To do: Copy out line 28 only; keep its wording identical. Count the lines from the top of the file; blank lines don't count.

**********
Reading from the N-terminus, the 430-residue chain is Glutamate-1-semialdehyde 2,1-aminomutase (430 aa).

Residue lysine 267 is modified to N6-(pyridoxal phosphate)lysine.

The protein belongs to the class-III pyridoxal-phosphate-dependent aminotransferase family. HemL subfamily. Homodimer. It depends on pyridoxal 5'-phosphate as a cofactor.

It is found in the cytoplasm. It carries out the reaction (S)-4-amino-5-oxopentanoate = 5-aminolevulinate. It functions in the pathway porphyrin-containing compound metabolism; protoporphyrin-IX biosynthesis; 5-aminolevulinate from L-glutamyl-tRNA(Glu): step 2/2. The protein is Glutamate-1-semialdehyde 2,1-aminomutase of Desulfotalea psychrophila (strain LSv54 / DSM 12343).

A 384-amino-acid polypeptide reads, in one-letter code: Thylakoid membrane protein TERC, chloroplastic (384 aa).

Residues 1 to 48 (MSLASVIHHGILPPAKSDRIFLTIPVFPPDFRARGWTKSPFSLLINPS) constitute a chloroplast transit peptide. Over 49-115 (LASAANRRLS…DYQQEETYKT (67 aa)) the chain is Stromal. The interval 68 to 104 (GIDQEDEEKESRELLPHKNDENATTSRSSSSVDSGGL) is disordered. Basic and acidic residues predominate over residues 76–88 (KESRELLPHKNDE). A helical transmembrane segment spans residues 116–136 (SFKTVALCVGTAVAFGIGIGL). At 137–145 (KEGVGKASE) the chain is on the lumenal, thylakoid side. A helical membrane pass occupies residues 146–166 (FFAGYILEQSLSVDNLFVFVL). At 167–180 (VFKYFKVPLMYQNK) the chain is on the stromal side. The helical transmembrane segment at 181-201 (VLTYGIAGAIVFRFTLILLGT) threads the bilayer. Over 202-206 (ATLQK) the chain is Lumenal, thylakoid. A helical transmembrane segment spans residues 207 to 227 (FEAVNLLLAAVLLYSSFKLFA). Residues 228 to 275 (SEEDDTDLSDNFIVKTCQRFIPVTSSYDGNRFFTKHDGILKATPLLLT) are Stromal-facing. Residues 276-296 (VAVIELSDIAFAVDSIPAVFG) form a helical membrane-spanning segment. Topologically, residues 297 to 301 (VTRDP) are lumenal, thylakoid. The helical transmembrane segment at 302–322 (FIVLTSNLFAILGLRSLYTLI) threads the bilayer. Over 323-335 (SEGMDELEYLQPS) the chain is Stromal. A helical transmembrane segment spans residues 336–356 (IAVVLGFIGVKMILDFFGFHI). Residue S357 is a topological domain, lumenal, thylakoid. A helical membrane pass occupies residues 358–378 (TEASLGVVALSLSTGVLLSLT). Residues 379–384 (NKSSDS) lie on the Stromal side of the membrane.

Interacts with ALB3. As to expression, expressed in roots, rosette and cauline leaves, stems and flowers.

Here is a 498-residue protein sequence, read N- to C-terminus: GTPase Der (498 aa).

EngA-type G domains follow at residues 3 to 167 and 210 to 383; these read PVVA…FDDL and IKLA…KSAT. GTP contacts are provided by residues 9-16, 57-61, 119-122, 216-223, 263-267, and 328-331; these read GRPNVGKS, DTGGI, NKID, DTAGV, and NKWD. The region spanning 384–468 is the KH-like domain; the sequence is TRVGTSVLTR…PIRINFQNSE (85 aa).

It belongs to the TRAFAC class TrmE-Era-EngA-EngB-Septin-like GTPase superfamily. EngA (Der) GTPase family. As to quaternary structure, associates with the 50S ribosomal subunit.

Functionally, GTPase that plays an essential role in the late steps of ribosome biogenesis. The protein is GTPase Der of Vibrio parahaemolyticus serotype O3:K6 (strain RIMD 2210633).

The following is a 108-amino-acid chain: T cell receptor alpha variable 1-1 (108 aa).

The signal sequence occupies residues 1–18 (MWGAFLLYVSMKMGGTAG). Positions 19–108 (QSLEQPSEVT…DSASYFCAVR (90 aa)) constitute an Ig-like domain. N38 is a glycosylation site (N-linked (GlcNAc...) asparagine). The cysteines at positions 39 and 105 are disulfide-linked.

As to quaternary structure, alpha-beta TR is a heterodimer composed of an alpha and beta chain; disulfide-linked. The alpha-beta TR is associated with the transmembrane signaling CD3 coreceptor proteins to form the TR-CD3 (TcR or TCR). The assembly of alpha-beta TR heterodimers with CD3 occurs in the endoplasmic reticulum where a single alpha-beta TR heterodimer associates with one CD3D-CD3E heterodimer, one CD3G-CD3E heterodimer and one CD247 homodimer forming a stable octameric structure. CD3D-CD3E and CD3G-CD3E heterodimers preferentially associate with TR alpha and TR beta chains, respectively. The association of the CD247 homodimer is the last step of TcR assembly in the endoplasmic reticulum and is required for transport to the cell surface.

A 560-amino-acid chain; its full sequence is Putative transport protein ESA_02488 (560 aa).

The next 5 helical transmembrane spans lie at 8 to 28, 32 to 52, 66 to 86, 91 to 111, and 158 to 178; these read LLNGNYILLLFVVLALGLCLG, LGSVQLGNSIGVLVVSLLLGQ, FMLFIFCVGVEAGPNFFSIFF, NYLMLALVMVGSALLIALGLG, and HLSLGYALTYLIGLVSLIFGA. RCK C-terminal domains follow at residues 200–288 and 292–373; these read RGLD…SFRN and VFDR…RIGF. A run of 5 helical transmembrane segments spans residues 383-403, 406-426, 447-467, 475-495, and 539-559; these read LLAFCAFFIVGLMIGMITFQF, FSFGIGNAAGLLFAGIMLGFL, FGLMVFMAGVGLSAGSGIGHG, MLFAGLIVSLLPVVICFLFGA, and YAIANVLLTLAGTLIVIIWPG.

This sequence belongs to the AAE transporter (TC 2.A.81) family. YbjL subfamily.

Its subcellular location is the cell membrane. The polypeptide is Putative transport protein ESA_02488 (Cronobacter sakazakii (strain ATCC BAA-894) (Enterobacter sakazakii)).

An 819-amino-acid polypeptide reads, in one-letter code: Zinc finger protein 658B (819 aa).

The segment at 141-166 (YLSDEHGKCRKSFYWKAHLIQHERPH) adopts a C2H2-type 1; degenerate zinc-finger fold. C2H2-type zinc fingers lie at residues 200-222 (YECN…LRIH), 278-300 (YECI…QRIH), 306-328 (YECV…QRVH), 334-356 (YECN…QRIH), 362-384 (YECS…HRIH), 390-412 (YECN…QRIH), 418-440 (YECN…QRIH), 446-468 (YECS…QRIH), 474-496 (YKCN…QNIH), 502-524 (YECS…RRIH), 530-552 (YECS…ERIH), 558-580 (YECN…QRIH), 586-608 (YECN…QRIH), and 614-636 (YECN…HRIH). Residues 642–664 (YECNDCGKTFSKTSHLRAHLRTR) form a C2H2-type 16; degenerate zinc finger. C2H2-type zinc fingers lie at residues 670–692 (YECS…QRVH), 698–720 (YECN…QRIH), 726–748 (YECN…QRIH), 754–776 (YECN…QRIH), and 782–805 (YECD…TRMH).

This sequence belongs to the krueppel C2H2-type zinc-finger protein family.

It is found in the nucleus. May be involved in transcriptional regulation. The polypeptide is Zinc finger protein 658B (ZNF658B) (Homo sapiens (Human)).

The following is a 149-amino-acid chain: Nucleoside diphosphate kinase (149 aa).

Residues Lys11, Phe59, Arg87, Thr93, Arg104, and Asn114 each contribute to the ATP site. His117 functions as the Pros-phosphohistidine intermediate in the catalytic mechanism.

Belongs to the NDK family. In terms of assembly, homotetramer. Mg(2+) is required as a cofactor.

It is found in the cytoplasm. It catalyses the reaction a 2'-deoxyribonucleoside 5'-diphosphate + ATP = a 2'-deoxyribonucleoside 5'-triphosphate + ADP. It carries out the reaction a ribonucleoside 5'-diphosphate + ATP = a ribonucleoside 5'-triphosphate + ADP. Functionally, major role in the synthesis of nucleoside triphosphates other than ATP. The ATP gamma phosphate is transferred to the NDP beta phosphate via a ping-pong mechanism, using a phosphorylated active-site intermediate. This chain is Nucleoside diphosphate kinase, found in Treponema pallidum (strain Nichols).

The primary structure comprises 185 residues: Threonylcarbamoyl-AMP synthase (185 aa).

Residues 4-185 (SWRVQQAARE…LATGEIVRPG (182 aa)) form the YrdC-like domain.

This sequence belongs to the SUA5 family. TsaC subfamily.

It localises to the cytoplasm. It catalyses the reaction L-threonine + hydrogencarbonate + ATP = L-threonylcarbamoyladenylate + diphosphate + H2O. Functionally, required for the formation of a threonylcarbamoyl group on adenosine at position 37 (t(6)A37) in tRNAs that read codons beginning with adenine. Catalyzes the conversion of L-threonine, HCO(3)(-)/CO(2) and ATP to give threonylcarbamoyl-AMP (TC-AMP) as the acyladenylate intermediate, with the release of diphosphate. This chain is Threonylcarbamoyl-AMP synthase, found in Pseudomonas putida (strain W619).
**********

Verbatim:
Residues 4-185 (SWRVQQAARE…LATGEIVRPG (182 aa)) form the YrdC-like domain.